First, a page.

- Create a scrapbook or photo album. Young children may not have a large bank of memories of their dad. Family photos and keepsakes can help them remember and reflect on the good times. Having a scrapbook or photo album in memory of their father is a great way to keep memories alive.
- Build a memorial website. If you’re feeling high tech, you can build a website with pictures, stories, videos and other memories. Depending on your age and the age of your children, they may be 100% better at the project than you!
Supporting others through the day
While you may not have experienced the loss of your father, some of your friends may have. There are lots of things you can do to reach out and make their day a little brighter. Here are some ideas.
- Send a card or make a call. It’s a small gesture that means so much. All you need to do is remind them that you’re thinking of them.
- Be a source of comfort. Be there to listen to them and provide support.
- Avoid platitudes. Don’t try to rush your friend through the process of grief. This only invalidates what they’re feeling. Be patient.
- Be mindful of their feelings. If they don’t feel up to visitors, you should understand and respect that. Offer them a rain check.
Treasure good memories
Fathers play an irreplaceable role in life. If you had a good dad, then Father’s Day can be sorrowful and maybe even bittersweet as you remember good times. If you had a more difficult relationship, the day can bring up feelings of loneliness and sadness. Or if you’re a father suffering the loss of a child, it can amplify those feelings of loss and bereavement.
Focus on what your father meant to you and what you learnt from him. What is your father’s legacy? Why was he important to you? And remember, Father’s Day is a special day for celebrating and remembering fathers, grandfathers and others, whether they’re living or not. Take advantage of the day.
Article From waltercarter.com
To some people it is just a name etched in stone…but to others it is the story of a loved one.
[Click here] to view video on King 5.
Mother’s Day is coming up on Sunday, May 10, and many of you are shopping for gifts for Mom. This is a great opportunity to support Behind the Badge Foundation and shop for mom. smile.amazon.com.
March 19 is the first day of spring. Planting a garden can be full of peace and healing…”You can “dig for victory” but I have discovered you can also dig for mental health. Creating a new garden by hand, working in step with nature and the seasons, has enabled me to unpack my feelings in a more deliberate way than I might otherwise have done. A garden forces emotional patience. Plants can’t be hurried but they have a definite constancy.” –Charlie Hart
3 WAYS GARDENING CHANGED MY OUTLOOK ON GRIEF
Digging through tears: how gardening helped me to grieve for my parents
Every holiday holds meaning. St. Patrick’s Day can be another day full of memories.
Here are a couple of articles that touch on remembering … always.
No Recipe for Grief
St. Patrick and the Green Grief Monster
Grief is one of the most feared emotions along the spectrum of being human. It is often ostracized instead of welcomed as an inevitable, human experience.
One of the isolating and difficult things about grief can be feeling like other people don’t get us or our multilayered feelings around our loss, especially as time goes on.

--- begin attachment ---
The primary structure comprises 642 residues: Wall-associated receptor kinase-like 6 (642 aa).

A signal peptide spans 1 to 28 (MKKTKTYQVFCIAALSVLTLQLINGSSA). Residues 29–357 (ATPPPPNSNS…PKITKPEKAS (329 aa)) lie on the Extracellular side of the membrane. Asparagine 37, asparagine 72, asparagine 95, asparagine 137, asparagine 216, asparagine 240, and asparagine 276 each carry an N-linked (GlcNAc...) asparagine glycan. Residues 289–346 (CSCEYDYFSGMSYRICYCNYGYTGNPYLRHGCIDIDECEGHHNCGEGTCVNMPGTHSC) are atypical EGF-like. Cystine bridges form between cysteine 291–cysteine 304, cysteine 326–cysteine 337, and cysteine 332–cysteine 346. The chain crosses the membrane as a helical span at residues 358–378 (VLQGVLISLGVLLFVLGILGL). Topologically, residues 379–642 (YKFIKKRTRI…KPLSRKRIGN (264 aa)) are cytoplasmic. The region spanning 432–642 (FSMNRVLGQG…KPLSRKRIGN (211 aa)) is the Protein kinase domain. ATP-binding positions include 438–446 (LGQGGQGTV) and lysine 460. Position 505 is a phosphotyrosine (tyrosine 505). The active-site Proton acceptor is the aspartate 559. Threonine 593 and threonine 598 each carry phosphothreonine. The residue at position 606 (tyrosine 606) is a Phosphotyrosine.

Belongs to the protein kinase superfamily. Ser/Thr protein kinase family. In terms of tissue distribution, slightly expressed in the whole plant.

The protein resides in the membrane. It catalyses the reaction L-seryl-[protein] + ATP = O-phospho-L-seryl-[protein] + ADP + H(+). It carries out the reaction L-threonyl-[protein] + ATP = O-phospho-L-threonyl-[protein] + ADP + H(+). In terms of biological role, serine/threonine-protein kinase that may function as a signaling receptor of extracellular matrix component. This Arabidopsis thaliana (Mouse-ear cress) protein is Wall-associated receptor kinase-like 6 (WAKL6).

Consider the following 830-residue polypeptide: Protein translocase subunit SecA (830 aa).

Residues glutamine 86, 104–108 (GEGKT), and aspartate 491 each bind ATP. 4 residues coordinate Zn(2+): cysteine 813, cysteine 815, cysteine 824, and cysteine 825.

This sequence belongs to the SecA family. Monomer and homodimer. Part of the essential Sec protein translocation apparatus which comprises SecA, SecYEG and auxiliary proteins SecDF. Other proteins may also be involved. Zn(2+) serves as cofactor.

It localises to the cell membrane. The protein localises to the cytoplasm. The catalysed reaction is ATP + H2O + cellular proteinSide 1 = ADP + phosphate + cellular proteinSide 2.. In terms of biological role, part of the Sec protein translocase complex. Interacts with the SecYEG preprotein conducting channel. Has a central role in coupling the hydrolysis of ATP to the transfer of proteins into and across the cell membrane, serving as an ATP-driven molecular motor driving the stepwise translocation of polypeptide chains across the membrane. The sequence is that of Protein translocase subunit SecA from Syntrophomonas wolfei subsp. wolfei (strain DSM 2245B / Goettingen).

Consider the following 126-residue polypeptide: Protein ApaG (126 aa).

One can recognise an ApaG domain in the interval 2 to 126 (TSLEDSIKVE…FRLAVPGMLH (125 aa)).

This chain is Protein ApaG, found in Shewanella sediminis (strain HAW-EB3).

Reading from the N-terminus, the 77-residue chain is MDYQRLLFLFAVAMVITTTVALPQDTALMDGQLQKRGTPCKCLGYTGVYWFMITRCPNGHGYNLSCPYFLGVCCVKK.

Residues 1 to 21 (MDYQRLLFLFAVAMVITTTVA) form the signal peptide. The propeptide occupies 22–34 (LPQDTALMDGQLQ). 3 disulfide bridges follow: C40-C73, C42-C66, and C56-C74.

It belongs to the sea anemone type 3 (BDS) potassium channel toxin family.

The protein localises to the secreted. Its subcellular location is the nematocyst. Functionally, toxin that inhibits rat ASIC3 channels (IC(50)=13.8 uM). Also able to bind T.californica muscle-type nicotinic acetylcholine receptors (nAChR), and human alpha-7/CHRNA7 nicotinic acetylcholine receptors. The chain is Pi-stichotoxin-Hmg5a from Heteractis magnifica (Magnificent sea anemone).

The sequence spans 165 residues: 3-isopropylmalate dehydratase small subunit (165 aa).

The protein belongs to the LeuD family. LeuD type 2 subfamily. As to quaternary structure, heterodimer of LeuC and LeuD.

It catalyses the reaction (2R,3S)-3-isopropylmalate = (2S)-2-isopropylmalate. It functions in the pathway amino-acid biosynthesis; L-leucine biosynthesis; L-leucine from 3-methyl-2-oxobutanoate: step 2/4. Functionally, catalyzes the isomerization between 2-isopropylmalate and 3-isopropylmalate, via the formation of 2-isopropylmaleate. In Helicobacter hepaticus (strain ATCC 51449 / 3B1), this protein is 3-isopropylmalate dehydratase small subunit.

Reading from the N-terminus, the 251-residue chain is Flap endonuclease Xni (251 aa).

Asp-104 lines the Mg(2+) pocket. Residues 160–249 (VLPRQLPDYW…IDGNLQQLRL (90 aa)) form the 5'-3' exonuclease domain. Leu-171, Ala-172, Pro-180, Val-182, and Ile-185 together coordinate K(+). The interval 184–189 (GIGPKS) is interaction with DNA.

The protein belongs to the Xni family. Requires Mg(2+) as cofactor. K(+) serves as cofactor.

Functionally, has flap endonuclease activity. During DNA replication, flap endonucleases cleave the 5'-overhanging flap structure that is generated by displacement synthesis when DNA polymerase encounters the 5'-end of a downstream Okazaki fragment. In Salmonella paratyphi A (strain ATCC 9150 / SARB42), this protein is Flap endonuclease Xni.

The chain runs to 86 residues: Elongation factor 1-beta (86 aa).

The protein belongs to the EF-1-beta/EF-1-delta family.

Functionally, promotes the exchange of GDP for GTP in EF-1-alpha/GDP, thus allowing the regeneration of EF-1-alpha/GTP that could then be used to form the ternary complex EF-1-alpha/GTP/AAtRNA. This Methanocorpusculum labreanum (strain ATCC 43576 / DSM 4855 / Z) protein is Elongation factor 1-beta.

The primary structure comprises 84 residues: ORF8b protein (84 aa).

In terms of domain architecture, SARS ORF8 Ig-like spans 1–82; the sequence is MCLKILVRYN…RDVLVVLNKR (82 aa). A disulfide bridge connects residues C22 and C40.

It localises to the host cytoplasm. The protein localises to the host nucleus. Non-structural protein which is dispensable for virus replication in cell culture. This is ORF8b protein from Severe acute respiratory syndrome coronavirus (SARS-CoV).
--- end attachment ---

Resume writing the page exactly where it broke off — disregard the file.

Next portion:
I recently posed this question on social media:
What do you wish the world understood about your grief?
I received the following 23 responses from humans who have lost young children, adult children, husbands, wives, mothers, or fathers to suicide, cancer, accidents and more.
- That it’s always there, and pretty close to the surface. And it’s weird because sometimes I want to talk about it and sometimes I don’t. I don’t expect anyone to know which way I’m feeling on any given day, but I want to be okay with the awkwardness and I want others to be okay with it too.
- That it’s harder and longer than I could have ever expected.
- I wish that people, especially family members, knew that grief is not a switch that you can just turn off because it’s time to move on. Yes, we try to move on because our loved one is resting in peace and we have the right to enjoy the rest of our life as much as we can. But, something triggers a memory and the grief is back. So, we need to work through it again. It’s easier said than done unfortunately.
- You miss the love that filled up that space.
- That it becomes your shadow. Forever present even when not visible to all eyes. Most of all to acknowledge that it’s okay to talk about it. And, no, you won’t remind me of it if you bring it up. My grief is who I am now. The new me. I wish that everyone was more comfortable with my grief. It reinforces the fact that I lost my beautiful daughter and that will never change.
- I don’t want their husbands. And being widowed is not contagious.
- It has changed the whole dynamics of our family and I am no longer the person I used to be. I’m not quite sure who I am any more.
- That it feels like an amputation and that it has no timetable.
- That there is no right or wrong way to grieve. That everyone’s timeline is different. That it will reopen many times throughout your life and you have to work through it again when it is retriggered, but this does not mean you are stuck or not getting on with your life.
- How heavy empty is.
- That watching my children grieve is almost worse than my husband’s death. That I wish there was more talk about older teenagers losing a parent and that their friends’ parents knew more about helping their kids support my girls during this terribly hard time.
- That it’s changed me in every way.